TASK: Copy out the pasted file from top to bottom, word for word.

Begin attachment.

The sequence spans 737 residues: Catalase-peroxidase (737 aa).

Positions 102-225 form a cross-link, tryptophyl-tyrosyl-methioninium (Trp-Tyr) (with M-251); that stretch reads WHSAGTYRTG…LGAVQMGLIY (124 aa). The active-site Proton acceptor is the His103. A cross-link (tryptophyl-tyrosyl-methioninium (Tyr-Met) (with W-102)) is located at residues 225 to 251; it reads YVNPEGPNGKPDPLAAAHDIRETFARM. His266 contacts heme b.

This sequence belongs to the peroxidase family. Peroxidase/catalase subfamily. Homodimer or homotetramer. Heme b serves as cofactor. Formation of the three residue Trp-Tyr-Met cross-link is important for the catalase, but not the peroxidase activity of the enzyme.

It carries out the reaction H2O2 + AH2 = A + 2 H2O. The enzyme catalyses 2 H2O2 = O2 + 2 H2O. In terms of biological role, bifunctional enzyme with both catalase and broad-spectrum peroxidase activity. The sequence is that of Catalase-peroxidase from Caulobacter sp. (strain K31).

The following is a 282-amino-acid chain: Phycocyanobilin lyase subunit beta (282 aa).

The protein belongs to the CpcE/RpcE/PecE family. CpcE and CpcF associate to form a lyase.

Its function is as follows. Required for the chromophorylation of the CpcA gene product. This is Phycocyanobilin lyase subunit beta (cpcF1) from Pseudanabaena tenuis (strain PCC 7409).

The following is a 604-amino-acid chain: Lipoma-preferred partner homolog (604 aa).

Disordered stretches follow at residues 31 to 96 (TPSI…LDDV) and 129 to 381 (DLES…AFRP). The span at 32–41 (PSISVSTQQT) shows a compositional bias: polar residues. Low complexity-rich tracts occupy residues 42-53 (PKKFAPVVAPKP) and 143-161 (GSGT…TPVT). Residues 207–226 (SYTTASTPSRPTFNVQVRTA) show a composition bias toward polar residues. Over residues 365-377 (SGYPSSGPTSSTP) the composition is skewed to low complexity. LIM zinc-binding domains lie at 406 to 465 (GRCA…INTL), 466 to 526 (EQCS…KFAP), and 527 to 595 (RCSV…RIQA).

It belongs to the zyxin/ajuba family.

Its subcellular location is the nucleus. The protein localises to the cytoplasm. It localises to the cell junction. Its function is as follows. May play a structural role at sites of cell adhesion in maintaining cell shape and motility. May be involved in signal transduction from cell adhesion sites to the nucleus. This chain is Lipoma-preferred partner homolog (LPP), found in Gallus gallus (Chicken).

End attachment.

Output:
The sequence spans 737 residues: Catalase-peroxidase (737 aa).

Positions 102-225 form a cross-link, tryptophyl-tyrosyl-methioninium (Trp-Tyr) (with M-251); that stretch reads WHSAGTYRTG…LGAVQMGLIY (124 aa). The active-site Proton acceptor is the His103. A cross-link (tryptophyl-tyrosyl-methioninium (Tyr-Met) (with W-102)) is located at residues 225 to 251; it reads YVNPEGPNGKPDPLAAAHDIRETFARM. His266 contacts heme b.

This sequence belongs to the peroxidase family. Peroxidase/catalase subfamily. Homodimer or homotetramer. Heme b serves as cofactor. Formation of the three residue Trp-Tyr-Met cross-link is important for the catalase, but not the peroxidase activity of the enzyme.

It carries out the reaction H2O2 + AH2 = A + 2 H2O. The enzyme catalyses 2 H2O2 = O2 + 2 H2O. In terms of biological role, bifunctional enzyme with both catalase and broad-spectrum peroxidase activity. The sequence is that of Catalase-peroxidase from Caulobacter sp. (strain K31).

The following is a 282-amino-acid chain: Phycocyanobilin lyase subunit beta (282 aa).

The protein belongs to the CpcE/RpcE/PecE family. CpcE and CpcF associate to form a lyase.

Its function is as follows. Required for the chromophorylation of the CpcA gene product. This is Phycocyanobilin lyase subunit beta (cpcF1) from Pseudanabaena tenuis (strain PCC 7409).

The following is a 604-amino-acid chain: Lipoma-preferred partner homolog (604 aa).

Disordered stretches follow at residues 31 to 96 (TPSI…LDDV) and 129 to 381 (DLES…AFRP). The span at 32–41 (PSISVSTQQT) shows a compositional bias: polar residues. Low complexity-rich tracts occupy residues 42-53 (PKKFAPVVAPKP) and 143-161 (GSGT…TPVT). Residues 207–226 (SYTTASTPSRPTFNVQVRTA) show a composition bias toward polar residues. Over residues 365-377 (SGYPSSGPTSSTP) the composition is skewed to low complexity. LIM zinc-binding domains lie at 406 to 465 (GRCA…INTL), 466 to 526 (EQCS…KFAP), and 527 to 595 (RCSV…RIQA).

It belongs to the zyxin/ajuba family.

Its subcellular location is the nucleus. The protein localises to the cytoplasm. It localises to the cell junction. Its function is as follows. May play a structural role at sites of cell adhesion in maintaining cell shape and motility. May be involved in signal transduction from cell adhesion sites to the nucleus. This chain is Lipoma-preferred partner homolog (LPP), found in Gallus gallus (Chicken).